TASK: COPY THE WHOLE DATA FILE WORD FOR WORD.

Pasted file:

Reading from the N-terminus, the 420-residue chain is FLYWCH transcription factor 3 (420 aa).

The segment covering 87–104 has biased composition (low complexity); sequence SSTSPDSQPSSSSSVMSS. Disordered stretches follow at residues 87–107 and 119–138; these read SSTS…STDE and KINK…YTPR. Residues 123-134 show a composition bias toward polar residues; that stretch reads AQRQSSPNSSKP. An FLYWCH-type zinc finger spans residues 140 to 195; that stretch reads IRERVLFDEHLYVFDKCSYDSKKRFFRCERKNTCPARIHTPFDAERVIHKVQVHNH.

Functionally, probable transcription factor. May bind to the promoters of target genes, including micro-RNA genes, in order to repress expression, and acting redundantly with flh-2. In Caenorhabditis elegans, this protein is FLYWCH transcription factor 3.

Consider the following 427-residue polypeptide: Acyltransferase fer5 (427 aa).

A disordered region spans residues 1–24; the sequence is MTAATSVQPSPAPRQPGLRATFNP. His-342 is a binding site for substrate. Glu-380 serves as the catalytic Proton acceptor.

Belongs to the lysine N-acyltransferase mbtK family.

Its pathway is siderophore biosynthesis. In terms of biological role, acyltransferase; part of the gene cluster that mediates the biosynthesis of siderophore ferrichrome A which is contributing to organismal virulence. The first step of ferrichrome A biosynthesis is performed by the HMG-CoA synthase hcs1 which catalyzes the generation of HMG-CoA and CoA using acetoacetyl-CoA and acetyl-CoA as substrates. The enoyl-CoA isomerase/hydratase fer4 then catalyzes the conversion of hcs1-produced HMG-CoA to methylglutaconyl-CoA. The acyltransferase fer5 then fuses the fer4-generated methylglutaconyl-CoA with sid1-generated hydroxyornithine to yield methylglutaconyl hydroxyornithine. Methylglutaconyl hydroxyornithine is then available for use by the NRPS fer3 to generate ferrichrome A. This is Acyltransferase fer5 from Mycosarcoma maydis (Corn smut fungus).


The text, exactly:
Reading from the N-terminus, the 420-residue chain is FLYWCH transcription factor 3 (420 aa).

The segment covering 87–104 has biased composition (low complexity); sequence SSTSPDSQPSSSSSVMSS. Disordered stretches follow at residues 87–107 and 119–138; these read SSTS…STDE and KINK…YTPR. Residues 123-134 show a composition bias toward polar residues; that stretch reads AQRQSSPNSSKP. An FLYWCH-type zinc finger spans residues 140 to 195; that stretch reads IRERVLFDEHLYVFDKCSYDSKKRFFRCERKNTCPARIHTPFDAERVIHKVQVHNH.

Functionally, probable transcription factor. May bind to the promoters of target genes, including micro-RNA genes, in order to repress expression, and acting redundantly with flh-2. In Caenorhabditis elegans, this protein is FLYWCH transcription factor 3.

Consider the following 427-residue polypeptide: Acyltransferase fer5 (427 aa).

A disordered region spans residues 1–24; the sequence is MTAATSVQPSPAPRQPGLRATFNP. His-342 is a binding site for substrate. Glu-380 serves as the catalytic Proton acceptor.

Belongs to the lysine N-acyltransferase mbtK family.

Its pathway is siderophore biosynthesis. In terms of biological role, acyltransferase; part of the gene cluster that mediates the biosynthesis of siderophore ferrichrome A which is contributing to organismal virulence. The first step of ferrichrome A biosynthesis is performed by the HMG-CoA synthase hcs1 which catalyzes the generation of HMG-CoA and CoA using acetoacetyl-CoA and acetyl-CoA as substrates. The enoyl-CoA isomerase/hydratase fer4 then catalyzes the conversion of hcs1-produced HMG-CoA to methylglutaconyl-CoA. The acyltransferase fer5 then fuses the fer4-generated methylglutaconyl-CoA with sid1-generated hydroxyornithine to yield methylglutaconyl hydroxyornithine. Methylglutaconyl hydroxyornithine is then available for use by the NRPS fer3 to generate ferrichrome A. This is Acyltransferase fer5 from Mycosarcoma maydis (Corn smut fungus).